The Alabama Court of Civil Appeals recently dismissed an appeal from an "interim judgment" ordering the plaintiff’s employer to provide medical treatment for injuries she sustained in the line and scope of employment. Read more about SouthernCare, Inc. v. Margaret Cowart, No. 2071117 below.
On June 24, 2008, the Calhoun Circuit Court entered an "interim judgment" determining that Margaret Cowart’s injuries had occurred within the line and scope of her employment with SouthernCare, Inc., and ordering that SouthernCare authorize Dr. James White to treat her for those injuries.
SouthernCare filed a motion challenging the "interim judgment" on July 23, 2008; that motion was denied by the trial court on August 4, 2008. After an unsuccessful mandamus petition, SouthernCare filed a timely appeal from the denial of its motion directed to the "interim judgment." Cowart argued that the appeal was due to be dismissed because it was an attempt to appeal from a non-final judgment. She relied on Judge Thompson’s opinion concurring in the result in Ex parte Publix Super Markets, Inc., 963 So.2d 654, 661:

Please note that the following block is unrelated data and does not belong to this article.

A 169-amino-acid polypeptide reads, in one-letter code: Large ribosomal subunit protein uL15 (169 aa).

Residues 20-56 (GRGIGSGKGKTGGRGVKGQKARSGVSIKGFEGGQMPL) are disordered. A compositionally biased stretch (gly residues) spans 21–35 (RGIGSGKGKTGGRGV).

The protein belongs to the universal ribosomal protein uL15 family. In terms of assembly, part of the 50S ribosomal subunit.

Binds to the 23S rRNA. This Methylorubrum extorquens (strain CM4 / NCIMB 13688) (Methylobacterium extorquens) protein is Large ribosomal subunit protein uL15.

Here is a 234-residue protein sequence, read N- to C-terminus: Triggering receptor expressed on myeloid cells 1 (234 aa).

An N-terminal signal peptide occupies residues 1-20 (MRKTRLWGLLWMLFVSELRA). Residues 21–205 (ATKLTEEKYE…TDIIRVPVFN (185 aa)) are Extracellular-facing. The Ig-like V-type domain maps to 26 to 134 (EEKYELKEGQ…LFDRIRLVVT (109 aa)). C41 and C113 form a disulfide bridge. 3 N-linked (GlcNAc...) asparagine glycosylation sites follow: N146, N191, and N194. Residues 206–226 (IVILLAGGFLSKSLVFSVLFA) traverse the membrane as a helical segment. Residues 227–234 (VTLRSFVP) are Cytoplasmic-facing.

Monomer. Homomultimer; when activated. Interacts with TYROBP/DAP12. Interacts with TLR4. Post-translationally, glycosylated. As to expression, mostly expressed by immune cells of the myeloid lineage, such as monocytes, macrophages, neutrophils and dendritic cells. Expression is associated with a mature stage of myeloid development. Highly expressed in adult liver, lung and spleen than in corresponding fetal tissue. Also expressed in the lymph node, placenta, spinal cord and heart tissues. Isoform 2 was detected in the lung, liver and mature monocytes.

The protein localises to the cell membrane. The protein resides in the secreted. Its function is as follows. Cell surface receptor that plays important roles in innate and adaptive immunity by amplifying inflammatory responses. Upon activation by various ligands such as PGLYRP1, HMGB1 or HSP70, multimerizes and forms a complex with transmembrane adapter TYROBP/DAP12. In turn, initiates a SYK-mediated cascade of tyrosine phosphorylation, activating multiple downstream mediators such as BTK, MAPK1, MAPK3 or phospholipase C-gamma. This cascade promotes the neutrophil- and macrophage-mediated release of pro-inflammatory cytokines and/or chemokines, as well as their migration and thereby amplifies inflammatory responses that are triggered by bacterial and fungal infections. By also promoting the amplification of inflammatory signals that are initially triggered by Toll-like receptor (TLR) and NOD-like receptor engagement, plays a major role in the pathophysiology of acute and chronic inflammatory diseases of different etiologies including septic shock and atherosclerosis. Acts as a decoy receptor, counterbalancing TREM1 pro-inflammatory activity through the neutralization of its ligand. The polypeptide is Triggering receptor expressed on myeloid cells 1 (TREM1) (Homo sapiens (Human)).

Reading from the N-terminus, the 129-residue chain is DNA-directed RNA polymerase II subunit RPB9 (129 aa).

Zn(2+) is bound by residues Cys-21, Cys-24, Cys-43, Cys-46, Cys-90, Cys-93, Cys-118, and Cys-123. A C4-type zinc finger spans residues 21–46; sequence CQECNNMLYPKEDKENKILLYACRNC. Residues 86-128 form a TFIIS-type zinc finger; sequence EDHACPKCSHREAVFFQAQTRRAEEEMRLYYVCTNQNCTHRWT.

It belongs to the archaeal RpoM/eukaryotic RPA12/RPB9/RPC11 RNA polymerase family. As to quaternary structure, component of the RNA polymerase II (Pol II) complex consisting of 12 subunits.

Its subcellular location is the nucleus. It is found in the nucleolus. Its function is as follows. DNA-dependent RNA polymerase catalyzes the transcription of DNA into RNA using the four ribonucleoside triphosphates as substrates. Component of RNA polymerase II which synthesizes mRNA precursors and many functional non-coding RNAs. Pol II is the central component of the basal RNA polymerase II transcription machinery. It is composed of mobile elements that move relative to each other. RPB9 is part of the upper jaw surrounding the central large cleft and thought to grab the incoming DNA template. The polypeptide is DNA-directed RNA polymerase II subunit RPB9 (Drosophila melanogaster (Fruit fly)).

In Homes of Legend, Inc. v. O’Neal, 855 So.2d 536 (Ala. Civ. App. 2003), this court determined that an order that held an employer liable for an injured employee’s medical treatment was not sufficiently final to support an appeal….The trial court’s September 15, 2006, order, because it required Publix to provide medical treatment for the employee, was, in essence, a determination of the compensability of the employee’s injury. No other rights of the parties were addressed…and, therefore, that order was not a final judgment capable of supporting an appeal.
The Court of Civil Appeals found that Homes of Legend controlled SouthernCare’s appeal and dismissed it was from a non-final judgment.